Unless you play fantasy or are a fan of the team these guys are
employed by, you might not be aware that they’re putting up some pretty
Javy Vazquez: The 7-7 record is deceiving. Javy’s ERA
sits at 2.86, his WHIP is 1.048, and he has struck out 141 batters (3rd
in MLB) in 126.0 innings (also good for a 5.88 K/BB).
David Aardsma: Much of the preseason hype for a Seattle closer was given to Brandon Morrow.
But after he imploded, Aardsma took over, and has coverted 22 of 24
saves, has an ERA of 1.83 and strikes out more than a batter an inning
(53 K in 44.1 IP). Perhaps even more impressive is that he has allowed
runs in only 4 of his 45 outings.
Wandy Rodriguez: 117 strikeouts (Johan Santana=117). 10-6 record (Johan=11-7). 2.72 ERA (Johan=2.92). 1.23 WHIP (Johan=1.19). 125.2 IP (Johan=123.1).
Jermaine Dye: Quietly crushing the ball yet again. 21 homers, 59 RBI, and a .294/.368/.557 line (along with an OPS+ of 135).
Derek Jeter: Remember last year when Jeter was being
written off (career-low .771 OPS, only 11 SB, worst fielding shortstop
of all-time)? Well, the batting average is up to .319, his OPS is at
.847, he has 18 steals, and his 10 homers are one shy of lasy year’s
total (thank you, New Yankee Stadium). He’s also walking more than he
ever has in 10 years (10.6%), with the lowest strikeout rate of his
career (12.7%). And don’t look now, but his UZR is 1.8, second-best on
the Yankees. Maybe he was hurt last year and no one knew?
The Mets had to scratch both Jose Reyes and Wilmer Flores an hour before Wednesday’s game against the Yankees due to ribcage injuries, so Travis d'Arnaud — normally a catcher — borrowed David Wright‘s glove and played third base for the first time in his career. He had played some third base in spring training, but as far as an official professional game goes, he’s never been there.
The first two batters the Yankees sent up to the plate in the first inning were left-handed. But when the right-handed Aaron Judge came up, manager Terry Collins swapped second baseman Asdrubal Cabrera with d’Arnaud. It became a thing. The two swapped once more in the first inning, three times in the second, once in the third, five times in the fourth, once in the fifth, three times in the sixth, four times in the seventh, once in the eighth, and twice in the ninth. It worked, as d’Arnaud didn’t have an opportunity to make a play until catching Todd Frazier‘s pop-up for the first out of the ninth inning — as a second baseman. Cabrera had a handful of opportunities, including immediately after having swapped with d’Arnaud.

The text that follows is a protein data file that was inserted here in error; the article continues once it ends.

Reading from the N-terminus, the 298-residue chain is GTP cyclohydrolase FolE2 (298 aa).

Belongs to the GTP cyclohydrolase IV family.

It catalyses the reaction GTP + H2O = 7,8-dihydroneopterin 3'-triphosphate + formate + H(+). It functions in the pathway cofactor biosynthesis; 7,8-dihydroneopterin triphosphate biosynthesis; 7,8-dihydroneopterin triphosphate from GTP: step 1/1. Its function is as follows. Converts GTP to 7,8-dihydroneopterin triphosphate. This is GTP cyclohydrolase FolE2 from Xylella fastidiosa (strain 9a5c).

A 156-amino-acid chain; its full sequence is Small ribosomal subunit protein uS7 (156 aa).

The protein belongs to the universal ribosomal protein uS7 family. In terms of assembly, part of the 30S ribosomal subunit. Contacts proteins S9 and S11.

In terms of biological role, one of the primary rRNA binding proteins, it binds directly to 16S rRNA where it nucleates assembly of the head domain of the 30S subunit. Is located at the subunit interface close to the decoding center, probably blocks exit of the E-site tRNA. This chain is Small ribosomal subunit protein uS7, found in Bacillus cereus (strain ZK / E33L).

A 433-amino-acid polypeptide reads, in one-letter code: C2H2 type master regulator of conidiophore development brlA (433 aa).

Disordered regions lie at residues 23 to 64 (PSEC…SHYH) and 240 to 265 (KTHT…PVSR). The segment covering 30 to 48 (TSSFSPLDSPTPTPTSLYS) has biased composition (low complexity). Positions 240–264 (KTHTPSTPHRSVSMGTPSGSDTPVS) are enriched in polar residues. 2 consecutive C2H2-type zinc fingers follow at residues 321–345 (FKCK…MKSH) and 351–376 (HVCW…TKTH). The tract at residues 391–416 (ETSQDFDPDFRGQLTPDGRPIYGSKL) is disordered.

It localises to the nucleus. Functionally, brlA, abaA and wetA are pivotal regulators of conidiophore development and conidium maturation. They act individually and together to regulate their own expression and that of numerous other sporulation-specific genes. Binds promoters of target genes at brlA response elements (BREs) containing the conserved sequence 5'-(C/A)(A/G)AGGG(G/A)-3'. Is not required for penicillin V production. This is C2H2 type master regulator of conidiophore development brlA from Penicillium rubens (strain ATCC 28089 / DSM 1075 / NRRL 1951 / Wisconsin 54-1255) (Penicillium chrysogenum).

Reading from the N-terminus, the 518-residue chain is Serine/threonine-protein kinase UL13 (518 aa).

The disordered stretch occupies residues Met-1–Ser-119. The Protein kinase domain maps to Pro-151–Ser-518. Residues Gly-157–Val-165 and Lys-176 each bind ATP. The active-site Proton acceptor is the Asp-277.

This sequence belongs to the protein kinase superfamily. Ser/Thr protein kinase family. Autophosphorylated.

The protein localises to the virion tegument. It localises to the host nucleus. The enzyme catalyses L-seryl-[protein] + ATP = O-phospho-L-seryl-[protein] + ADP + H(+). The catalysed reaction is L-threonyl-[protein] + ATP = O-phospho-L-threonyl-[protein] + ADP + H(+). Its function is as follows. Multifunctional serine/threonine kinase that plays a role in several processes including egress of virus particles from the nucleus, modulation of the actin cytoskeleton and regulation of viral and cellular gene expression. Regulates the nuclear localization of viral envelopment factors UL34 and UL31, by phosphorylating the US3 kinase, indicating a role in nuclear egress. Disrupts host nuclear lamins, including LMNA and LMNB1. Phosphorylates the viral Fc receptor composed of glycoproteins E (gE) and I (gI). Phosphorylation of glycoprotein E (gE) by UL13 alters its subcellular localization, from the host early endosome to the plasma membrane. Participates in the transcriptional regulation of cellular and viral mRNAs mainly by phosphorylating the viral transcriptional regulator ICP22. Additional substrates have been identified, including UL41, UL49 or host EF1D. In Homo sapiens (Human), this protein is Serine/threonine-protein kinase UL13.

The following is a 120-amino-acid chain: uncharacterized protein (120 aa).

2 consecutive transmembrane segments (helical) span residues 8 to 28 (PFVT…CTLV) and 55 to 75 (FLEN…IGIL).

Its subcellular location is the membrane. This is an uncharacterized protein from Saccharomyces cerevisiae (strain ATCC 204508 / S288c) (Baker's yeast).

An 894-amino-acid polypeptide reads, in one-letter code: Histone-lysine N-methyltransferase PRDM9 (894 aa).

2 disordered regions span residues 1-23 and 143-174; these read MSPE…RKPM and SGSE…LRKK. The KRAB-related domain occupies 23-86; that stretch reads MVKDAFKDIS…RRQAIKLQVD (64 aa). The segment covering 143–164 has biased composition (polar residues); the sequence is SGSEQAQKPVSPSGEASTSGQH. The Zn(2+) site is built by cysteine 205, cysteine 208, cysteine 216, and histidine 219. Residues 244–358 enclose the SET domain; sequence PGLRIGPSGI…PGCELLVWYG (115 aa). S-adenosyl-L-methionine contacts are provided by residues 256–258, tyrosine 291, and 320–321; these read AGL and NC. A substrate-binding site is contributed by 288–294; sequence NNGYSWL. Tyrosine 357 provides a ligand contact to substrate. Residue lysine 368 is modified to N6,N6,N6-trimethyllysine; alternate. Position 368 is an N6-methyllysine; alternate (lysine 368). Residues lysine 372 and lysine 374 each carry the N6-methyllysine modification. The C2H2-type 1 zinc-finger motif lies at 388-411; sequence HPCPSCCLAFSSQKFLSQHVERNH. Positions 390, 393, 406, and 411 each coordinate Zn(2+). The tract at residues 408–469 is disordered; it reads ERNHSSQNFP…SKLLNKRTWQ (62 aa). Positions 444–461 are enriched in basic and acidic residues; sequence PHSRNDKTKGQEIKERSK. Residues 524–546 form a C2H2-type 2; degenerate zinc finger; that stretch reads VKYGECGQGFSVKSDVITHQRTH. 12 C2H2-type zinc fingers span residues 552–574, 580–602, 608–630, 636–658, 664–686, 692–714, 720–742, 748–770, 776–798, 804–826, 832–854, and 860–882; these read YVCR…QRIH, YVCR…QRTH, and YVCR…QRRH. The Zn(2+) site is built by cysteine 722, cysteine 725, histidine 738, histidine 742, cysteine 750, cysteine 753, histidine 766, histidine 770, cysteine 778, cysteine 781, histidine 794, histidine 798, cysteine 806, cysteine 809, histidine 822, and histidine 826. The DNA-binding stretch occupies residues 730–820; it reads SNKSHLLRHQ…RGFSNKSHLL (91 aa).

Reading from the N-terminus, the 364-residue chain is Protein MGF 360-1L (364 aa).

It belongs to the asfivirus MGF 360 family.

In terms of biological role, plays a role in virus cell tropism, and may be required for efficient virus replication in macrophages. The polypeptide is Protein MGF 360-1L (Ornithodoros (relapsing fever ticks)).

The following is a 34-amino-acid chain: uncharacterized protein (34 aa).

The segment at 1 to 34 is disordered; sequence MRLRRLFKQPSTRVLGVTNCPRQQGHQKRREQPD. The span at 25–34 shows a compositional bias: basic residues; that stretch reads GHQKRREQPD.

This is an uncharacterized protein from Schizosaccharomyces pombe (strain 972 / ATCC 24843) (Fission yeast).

The Mets lost 5-3. At the plate, d’Arnaud went 0-for-3 with a sacrifice fly. Cabrera was 1-for-4.
Matt Reynolds and Gavin Cecchini are being recalled from Triple-A Las Vegas so the Mets don’t have to do the “3B-2B shenanigans,” as MLB.com’s Anthony DiComo put it, again.
Cubs starter John Lackey stole the first base of his 15-year career on Wednesday against the Reds. Of course, he spent the first 11 and a half years of his career in the American League, where opportunities to bat, let alone attempt to steal a base, were rare. Lackey entered Wednesday having taken 250 plate appearances, reaching base just 31 times on 17 singles, seven doubles, and seven walks for a .134 on-base percentage. One can imagine the 38-year-old is not exactly the swiftest base runner.
Still, Lackey managed to swipe a bag in the fourth inning. He singled with two outs against Homer Bailey. Then, with an 0-1 count on Ben Zobrist, Lackey broke for second even before Bailey began his windup. Tucker Barnhart stood up to alert Bailey that Lackey was running, so Bailey wheeled around and threw to second base, but Lackey slid into the bag easily safe. It wasn’t a pretty slide, but it did the job.
Lackey, however, was picked off of second base by Barnhart later that inning. Bailey threw a 3-2 fastball wide of the strike zone, walking Zobrist. Lackey had wandered too far off of second base, so Barnhart threw behind Lackey and the tag was applied by Zack Cozart. Lackey was called safe initially. The play was reviewed and the ruling on the field was overturned, ending the fourth inning.
Base Ba’al giveth and Base Ba’al taketh away.